In the year 800, The Roman pope Leo III crowned Charles son of Pepin – Charlemagne – as King of the Romans. In 988, Basil II of Byzantine consecrated Vladimir Sviatoslavich, Vladimir the Great, the first Christian ruler of the Rus. Both introduced Christianity and an image of Roman heritage to vast reaches of the north.
Romans marched into the future with minds fixed on the past. The Greeks had trusted to eternity in the memory of the polis – in vain. For Romans, preserving the glory of Aeneas was worth any genocide. Lust for power became ritual, symbolized in the image of the four rulers – Augustus and Caesar of east and west, each with a dagger for the next.
But even as it collapsed in the west, Roman rule was transformed by Christianity. Theodosius, last Emperor of both east and west, repented publicly for a massacre his soldiers had committed; he was the first Christian prince to acknowledge the supremacy of conscience over might. Byzantines, and after them the Rus, contended with the judgement of the afterlife as well as the glory of the past.
A thousand years after Theodosius, Byzantium fell. Its scholars escaping sewed new life in the soil of Charles’ old kingdom, in Italy. The inner eye began to see a self whose form was dynamic. Pico’s God speaks to Adam: “Thou … in accordance with thine own free will, in whose hands we have placed thee, shall ordain for thyself the limits of thy nature.” People started, gradually, to look forward as well as back. After much bloodshed, citizens of Zurich and Munich, Vienna and Milan, Paris and Utrecht can share a heritage without sharing a nation, which is a shared, sacred past; for they can share a future together.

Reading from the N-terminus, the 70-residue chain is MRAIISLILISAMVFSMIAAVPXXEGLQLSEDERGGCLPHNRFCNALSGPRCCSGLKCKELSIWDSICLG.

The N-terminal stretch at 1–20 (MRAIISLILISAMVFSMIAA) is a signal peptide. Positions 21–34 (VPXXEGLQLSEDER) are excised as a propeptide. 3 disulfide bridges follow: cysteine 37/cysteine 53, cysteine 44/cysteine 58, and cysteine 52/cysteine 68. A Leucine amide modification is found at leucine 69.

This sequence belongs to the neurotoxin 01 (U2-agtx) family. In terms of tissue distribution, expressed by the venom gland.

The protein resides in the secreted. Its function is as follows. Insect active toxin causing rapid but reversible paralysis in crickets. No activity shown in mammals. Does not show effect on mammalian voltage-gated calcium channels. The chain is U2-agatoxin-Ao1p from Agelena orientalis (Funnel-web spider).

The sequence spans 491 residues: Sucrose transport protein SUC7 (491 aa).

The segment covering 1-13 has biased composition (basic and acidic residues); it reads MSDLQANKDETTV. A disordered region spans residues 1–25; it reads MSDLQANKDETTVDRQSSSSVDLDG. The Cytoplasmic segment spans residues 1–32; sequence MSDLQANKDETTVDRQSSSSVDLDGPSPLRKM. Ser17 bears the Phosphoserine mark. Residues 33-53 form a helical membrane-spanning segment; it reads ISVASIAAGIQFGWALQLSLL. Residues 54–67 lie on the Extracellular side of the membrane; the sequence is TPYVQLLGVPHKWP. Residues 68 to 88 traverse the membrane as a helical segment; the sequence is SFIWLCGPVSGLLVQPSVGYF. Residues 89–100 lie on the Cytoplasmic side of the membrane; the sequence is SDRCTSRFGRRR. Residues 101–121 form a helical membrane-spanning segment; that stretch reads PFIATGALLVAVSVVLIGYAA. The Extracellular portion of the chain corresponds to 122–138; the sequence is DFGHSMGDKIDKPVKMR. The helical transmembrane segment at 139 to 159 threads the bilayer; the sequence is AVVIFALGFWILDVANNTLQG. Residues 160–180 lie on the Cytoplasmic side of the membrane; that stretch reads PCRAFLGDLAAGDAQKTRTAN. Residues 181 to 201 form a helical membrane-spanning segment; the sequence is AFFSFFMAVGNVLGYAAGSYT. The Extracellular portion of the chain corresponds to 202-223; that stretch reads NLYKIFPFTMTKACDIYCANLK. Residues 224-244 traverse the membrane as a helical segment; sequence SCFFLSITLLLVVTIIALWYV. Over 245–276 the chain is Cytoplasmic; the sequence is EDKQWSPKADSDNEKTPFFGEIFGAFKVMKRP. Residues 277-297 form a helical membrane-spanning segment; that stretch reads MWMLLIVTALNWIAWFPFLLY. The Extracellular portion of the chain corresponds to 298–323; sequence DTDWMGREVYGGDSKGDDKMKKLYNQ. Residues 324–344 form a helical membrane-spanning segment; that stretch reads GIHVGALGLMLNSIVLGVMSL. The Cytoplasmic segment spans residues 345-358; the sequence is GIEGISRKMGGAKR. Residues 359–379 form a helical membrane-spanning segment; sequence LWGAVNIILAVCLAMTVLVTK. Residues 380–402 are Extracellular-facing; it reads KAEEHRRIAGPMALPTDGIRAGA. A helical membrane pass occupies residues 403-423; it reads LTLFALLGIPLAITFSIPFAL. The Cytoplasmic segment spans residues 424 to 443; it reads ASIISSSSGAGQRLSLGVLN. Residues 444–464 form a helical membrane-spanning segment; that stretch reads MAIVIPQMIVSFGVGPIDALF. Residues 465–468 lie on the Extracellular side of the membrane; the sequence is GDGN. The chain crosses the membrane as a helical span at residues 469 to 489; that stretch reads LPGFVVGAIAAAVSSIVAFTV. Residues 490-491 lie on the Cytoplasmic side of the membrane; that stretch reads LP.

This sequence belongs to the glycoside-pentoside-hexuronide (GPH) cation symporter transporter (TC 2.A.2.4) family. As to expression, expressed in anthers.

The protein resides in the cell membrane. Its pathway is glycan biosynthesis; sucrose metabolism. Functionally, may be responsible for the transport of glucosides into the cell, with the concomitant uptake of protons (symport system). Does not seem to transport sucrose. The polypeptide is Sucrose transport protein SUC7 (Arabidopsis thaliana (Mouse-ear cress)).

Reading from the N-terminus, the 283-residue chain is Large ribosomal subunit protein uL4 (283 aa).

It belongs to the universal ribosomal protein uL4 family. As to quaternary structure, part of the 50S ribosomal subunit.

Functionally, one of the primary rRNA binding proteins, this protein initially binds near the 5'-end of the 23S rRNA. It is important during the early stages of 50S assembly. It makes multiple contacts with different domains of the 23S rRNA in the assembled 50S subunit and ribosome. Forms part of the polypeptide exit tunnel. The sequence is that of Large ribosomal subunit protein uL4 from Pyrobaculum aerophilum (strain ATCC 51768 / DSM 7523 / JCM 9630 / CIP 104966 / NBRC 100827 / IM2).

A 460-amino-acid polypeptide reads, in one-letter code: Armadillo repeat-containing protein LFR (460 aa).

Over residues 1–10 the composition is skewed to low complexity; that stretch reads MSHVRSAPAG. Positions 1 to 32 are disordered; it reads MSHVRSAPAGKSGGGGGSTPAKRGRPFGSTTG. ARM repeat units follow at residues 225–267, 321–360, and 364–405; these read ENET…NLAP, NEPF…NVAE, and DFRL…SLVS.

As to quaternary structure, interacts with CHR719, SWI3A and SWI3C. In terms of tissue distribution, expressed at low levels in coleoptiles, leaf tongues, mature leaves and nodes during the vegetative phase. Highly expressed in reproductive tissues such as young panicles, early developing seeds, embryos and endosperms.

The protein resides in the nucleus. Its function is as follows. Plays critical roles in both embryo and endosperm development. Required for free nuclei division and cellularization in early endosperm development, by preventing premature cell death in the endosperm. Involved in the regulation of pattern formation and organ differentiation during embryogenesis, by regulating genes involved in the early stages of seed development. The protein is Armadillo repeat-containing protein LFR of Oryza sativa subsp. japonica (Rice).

Vladimir Vladimirovich! Charlemagne sits in stone outside the Cathedral of Notre Dame, where, Mandelstam writes:
… римский судия судил чужой народ
… Romans gave laws to alien nations
Theodosius was an alien to the law of David and of Moses. Yet he could repent after the example of David. Vladimir the Great gave up rule in his own name to rule in the name of holy wisdom. You have said Russians and Ukrainians are one people, consecrated by Vladimir, your namesake. If you invade the Ukraine, hundreds of thousands will die; millions will suffer. Even so, the past will not give you the unity you imagine.
Accept the fruit of the seed from Byzantium, which sprouted in Italian soil. Do not force the people who remember Vladimir Sviatoslavich to live and die for the past. Live in peace: the future is also sacred. It bears the name of freedom.